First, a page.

This week’s post is brought to you by Melissa Kansky, a first-year student in the Museum Education M.A. program at Tufts,


Image 1 :  (Bark Painting exhibited at the Art Gallery of NSW)

Image 2    (Political poster, Museum of Contemporary Art, Australia )


Museums provide a lens into a community’s cultural identity, as well as the social issues that define its history and development. During Winter Intersession, I had the opportunity to travel to Australia. While abroad, I relied on art museums to uncover the layered history of the unfamiliar place. Despite the unique character of each museum, they exhibited similar themes, revealing dominant questions that permeate Australian society. The national institutions consistently used their respective collections to address the country’s colonization practices and resulting injustices against the Aboriginal people.

Similar to museum practices in the United States, Australian museums have, historically, depicted indigenous culture as static and archaic. Displays of Aboriginal culture had been restricted to anthropological museums, which provoke visitors to associate Native heritage with primitive and obsolete populations. However, in 1959, the former deputy director of the Art Gallery of New South Wales advocated that the museum include Aboriginal works, moving indigenous culture from the domain of natural history into an art context. Although controversial at the time, the decision acknowledges that Aboriginal experiences contribute to present Australian identity and enable Aboriginal peoples to direct their narrative. Aboriginal artists produced the series of Bark Paintings, exhibited on the first floor of the museum, specifically for the gallery. As a result, the artists determined the way in which their culture was presented for public consumption. Additionally, wall text often includes the artist’s voice and perspective, permitting both artist and curator to contribute to the interpretive process.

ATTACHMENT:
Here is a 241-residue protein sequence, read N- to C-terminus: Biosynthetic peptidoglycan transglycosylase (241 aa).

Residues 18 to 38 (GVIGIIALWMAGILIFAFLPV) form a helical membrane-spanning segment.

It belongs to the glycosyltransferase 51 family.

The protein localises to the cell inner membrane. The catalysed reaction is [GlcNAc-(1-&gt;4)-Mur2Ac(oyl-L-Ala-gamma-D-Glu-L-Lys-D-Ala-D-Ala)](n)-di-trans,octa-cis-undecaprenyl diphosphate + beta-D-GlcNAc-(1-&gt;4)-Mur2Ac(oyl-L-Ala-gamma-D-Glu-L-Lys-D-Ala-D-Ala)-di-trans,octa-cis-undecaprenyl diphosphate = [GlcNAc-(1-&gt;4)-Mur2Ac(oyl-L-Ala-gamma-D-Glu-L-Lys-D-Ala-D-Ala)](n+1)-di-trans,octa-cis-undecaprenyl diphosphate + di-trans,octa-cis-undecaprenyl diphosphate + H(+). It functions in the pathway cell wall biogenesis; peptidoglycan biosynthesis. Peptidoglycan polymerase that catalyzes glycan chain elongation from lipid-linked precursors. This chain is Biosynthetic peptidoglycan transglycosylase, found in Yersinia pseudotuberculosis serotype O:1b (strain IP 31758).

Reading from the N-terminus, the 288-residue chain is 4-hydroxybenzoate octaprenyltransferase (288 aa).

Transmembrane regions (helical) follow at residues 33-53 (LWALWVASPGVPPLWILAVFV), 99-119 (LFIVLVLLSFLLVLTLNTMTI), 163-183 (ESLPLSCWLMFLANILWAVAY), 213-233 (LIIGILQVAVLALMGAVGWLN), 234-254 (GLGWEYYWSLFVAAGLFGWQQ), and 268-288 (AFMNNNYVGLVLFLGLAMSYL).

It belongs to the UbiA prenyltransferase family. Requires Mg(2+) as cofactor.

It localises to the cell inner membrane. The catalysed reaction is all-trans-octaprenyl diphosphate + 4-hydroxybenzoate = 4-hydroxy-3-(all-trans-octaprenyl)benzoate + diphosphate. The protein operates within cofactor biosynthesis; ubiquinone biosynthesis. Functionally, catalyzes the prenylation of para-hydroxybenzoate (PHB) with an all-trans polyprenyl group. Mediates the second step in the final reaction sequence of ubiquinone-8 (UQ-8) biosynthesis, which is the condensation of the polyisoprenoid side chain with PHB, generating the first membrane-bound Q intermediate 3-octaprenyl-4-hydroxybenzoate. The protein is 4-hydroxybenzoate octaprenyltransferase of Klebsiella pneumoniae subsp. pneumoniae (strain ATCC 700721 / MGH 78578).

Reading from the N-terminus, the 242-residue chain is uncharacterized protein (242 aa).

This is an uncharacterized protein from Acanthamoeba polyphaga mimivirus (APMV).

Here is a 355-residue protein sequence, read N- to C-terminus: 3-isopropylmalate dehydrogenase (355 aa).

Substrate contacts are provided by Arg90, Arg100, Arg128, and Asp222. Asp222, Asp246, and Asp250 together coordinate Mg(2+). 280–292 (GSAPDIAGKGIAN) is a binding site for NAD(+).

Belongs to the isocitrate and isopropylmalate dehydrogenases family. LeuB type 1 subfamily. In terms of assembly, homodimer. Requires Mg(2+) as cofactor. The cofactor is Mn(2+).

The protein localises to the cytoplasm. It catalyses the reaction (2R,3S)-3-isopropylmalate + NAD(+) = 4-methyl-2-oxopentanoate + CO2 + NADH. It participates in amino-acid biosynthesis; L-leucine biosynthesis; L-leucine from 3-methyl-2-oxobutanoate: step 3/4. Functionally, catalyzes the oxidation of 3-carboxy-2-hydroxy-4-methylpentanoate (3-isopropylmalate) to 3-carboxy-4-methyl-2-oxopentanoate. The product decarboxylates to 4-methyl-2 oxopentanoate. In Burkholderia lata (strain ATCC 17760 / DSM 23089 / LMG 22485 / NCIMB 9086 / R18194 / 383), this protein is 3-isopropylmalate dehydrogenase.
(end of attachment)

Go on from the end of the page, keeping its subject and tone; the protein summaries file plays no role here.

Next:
In addition to elevating Aboriginal voice, museums also highlight persistent colonization practices. An exhibit at the Museum of Contemporary Art Australia illustrates current issues regarding land ownership and indigenous rights. The temporary exhibit, “Word: MCA Collection,” contains political posters from the permanent collection. The posters respond to displacement and cultural appropriation. The contemporary collection indicates these social injustices are not confined to Australian history, but influence present political structures, showing that museums must be courageous enough to not only participate in, but also advance, challenging conversations that shape the country.

While Australia is certainly not perfect in its museum practice, the country offers a model for greater inclusion of indigenous perspective. In the United States, the Abbe Museum, located in Bar Harbor, Maine, has positioned itself as a leader in decolonizing museum practices, which demands sharing authority for the documentation and interpretation of Native culture. Nevertheless, indigenous collections have, largely, been limited to natural history museums, tribal museums, or indigenous-focused museums. In contrast, exhibitions in non-disciplinary museums expand where visitors encounter Native voice and the way it is incorporated in the community’s story. Museums that prominently feature Native artists signify that the experiences of marginalized populations are part of our national character.